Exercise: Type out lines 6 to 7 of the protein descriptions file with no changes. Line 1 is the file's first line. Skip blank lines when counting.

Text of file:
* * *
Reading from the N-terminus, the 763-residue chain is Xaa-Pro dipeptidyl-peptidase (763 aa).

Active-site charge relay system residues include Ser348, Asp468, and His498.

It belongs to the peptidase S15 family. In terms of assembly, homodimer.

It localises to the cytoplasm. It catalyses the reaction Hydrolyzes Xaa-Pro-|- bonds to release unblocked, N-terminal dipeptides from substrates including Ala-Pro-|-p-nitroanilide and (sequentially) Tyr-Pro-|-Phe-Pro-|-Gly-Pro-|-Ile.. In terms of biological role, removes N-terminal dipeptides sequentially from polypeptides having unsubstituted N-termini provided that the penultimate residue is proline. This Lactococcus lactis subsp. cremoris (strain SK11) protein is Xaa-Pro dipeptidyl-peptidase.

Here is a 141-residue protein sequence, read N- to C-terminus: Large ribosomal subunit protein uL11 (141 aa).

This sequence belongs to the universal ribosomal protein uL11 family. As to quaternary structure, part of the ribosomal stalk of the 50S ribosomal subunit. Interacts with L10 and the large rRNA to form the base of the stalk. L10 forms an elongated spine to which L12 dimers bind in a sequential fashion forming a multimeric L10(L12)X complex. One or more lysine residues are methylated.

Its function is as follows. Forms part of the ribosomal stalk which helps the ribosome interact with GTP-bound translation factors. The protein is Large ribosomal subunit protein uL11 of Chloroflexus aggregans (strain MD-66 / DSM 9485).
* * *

This sequence belongs to the universal ribosomal protein uL11 family. As to quaternary structure, part of the ribosomal stalk of the 50S ribosomal subunit. Interacts with L10 and the large rRNA to form the base of the stalk. L10 forms an elongated spine to which L12 dimers bind in a sequential fashion forming a multimeric L10(L12)X complex. One or more lysine residues are methylated.

Its function is as follows. Forms part of the ribosomal stalk which helps the ribosome interact with GTP-bound translation factors. The protein is Large ribosomal subunit protein uL11 of Chloroflexus aggregans (strain MD-66 / DSM 9485).